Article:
I hope the hospital waiting list delay task force will be “really brave”.

A patient advocate is hoping the government’s task force to deal with longstanding delays in hospital waiting lists will be “really brave” to tackle the problem.

Health Secretary Andrew Little on Wednesday introduced the taskforce, which will be led by Manukau Counties Chief Medical Officer Andrew Connolly.

Before the Covid-19 pandemic, around 8,000 people waited more than four months to access treatment. Around 27,000 people are now waiting.

Penny Tucker, who works with Patient Voice Aotearoa, isn’t convinced another taskforce will fix the problem.

READ MORE: A special taskforce has been unveiled to deal with delays on hospital waiting lists

“I don’t think it takes another task force, a drag-clad working group, to fix the problem. It just needs to be restored, which actually worked pretty well,” she told Breakfast.

For Tucker, these were the national health goals that ceased public reporting in August 2017. They measured DHBs’ performance on procedures including surgeries, cancer treatments, emergency room wait times, and childhood immunizations.

“I think this working group, taskforce, whatever they want to call themselves, needs to focus on how to get that focus back on patient-centred care.”

Tucker said waiting list delays “had gotten measurably worse than they needed to be,” and patients felt like they’d been “parked in a waiting room to die.”

“It shouldn’t be that hard and it shouldn’t be that discriminatory, and we shouldn’t have a two-tier healthcare system in New Zealand where some people literally feel like they’ve been chosen to die.”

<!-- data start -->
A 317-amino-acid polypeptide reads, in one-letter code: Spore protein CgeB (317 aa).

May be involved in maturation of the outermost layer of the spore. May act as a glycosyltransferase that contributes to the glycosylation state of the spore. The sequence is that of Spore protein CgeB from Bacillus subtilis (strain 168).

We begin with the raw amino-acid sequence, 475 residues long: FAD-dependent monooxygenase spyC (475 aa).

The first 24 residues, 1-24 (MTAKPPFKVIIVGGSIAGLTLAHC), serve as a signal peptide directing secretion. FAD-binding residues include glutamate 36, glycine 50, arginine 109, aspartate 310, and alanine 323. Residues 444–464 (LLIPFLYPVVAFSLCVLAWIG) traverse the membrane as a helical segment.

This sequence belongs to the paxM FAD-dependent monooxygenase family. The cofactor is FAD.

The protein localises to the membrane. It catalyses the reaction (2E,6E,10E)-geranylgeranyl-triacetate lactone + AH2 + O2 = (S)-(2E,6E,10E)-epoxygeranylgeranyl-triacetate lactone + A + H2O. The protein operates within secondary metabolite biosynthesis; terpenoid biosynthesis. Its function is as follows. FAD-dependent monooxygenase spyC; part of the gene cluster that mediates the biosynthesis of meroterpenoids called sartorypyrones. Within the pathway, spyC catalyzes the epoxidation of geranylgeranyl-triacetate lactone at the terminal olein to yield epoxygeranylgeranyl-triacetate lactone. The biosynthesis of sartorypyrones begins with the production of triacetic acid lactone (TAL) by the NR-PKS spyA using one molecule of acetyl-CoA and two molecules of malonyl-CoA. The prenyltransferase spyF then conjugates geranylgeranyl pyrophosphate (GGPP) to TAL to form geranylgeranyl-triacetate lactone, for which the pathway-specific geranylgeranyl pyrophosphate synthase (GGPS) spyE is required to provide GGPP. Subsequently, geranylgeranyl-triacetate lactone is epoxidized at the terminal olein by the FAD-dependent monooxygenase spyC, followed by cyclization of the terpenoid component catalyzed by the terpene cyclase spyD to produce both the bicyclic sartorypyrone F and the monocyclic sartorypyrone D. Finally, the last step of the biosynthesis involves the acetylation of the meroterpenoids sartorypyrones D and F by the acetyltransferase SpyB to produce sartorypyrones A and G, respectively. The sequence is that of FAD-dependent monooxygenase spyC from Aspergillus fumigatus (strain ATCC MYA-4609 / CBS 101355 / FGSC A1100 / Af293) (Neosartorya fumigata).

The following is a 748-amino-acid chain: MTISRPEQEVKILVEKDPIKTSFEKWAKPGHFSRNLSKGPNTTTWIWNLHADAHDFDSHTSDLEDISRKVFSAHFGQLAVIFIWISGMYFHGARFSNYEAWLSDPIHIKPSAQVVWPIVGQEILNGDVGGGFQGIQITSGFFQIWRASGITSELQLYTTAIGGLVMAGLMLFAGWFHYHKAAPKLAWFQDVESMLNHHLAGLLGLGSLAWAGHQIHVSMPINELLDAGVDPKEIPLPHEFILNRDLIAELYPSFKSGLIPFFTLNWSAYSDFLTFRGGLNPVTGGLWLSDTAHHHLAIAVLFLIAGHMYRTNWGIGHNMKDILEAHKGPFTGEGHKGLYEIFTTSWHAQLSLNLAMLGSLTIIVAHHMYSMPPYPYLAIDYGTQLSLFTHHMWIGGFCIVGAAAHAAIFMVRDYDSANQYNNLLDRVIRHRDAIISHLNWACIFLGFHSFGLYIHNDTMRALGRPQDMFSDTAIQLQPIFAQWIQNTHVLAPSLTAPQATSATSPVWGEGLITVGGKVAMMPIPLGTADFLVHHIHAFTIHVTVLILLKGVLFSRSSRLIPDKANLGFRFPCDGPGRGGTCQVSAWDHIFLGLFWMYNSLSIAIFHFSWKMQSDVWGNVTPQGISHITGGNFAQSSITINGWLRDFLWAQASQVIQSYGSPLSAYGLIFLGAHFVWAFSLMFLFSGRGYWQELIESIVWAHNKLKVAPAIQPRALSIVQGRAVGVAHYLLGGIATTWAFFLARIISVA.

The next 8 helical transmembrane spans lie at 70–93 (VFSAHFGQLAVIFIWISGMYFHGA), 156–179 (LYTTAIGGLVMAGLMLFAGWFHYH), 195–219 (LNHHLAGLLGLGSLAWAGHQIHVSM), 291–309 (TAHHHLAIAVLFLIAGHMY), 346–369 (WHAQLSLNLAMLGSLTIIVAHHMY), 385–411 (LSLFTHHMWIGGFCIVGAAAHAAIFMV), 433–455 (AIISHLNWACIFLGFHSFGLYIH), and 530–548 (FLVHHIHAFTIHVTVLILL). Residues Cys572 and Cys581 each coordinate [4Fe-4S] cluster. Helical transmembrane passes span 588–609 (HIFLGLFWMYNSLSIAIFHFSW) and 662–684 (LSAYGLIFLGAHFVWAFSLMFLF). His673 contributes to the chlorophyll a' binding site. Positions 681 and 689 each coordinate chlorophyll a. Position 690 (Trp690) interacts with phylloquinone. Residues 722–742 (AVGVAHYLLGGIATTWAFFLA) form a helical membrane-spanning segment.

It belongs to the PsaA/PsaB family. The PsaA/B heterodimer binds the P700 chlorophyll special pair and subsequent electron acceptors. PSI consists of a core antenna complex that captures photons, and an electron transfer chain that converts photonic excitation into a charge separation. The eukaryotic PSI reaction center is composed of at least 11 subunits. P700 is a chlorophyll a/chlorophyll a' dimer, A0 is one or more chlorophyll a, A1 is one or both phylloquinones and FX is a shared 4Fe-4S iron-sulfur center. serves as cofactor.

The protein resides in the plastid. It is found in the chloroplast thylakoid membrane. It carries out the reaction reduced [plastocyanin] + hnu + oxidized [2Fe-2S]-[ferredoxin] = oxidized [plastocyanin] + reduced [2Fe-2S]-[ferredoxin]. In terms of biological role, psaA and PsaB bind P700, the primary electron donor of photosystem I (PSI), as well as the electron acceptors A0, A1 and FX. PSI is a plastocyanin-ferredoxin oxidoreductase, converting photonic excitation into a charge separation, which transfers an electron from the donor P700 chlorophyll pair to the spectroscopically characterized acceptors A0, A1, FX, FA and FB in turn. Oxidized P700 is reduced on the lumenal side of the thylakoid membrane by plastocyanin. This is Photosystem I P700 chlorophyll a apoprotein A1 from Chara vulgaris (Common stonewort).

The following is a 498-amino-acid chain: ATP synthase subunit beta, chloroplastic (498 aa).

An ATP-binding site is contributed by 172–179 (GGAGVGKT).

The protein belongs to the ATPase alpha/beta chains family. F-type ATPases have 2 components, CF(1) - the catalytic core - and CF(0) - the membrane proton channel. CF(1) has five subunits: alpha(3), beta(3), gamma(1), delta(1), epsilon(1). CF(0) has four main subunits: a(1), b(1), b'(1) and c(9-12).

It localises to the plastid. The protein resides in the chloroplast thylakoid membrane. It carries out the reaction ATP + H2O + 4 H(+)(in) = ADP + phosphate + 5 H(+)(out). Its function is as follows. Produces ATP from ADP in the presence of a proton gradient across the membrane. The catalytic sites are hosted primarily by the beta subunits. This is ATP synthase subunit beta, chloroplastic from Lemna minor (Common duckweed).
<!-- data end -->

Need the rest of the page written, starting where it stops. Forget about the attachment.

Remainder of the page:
Although she has “great confidence” in Connolly because he is an “extraordinary doctor,” Tucker said she was concerned about the taskforce’s timeliness.

“I hope the taskforce is really brave and I hope they write a report that is actually quite clinical about what the government is proposing and my fear is … if it’s too confrontational, I’m not sure if.” the government will do everything with it before they have disinfected and spun it. This is urgent for our patients,” Tucker said.

“I hope he does [Connolly] brings that level of pragmatism to this role because, ultimately, we have enough reports from this administration to have doorstops, and we’re pouring tens if not hundreds of millions of dollars into restoring, restructuring, restoring administration and centralizing our healthcare system.”

The taskforce is responsible for presenting a national plan by September.

“If a family member has been diagnosed with cancer or a rare disease — which is complicated enough to deal with — for someone to say, ‘Well, maybe in September we’ll do a report and then it’ll go through complicated MOH processes and then we’ We We’re going to work out what to do with it, and then we’ll work out how we’re going to present it, and then maybe we’ll work out what we’re going to do in a couple of months. “You could be dead by then,” Tucker exclaimed.

“In our view, there is actually a fairly quick fix that doesn’t require a lot of resources.”

In response to Tucker, Connolly acknowledged that we have a “major challenge” ahead, noting that it’s a necessary one “and one we’re relentlessly tackling.”

He said because of the government’s healthcare reforms, “we have an opportunity to look at cross-border solutions so that these artificial barriers are removed.”

Connolly urged people to judge the taskforce on their progress over the coming months.

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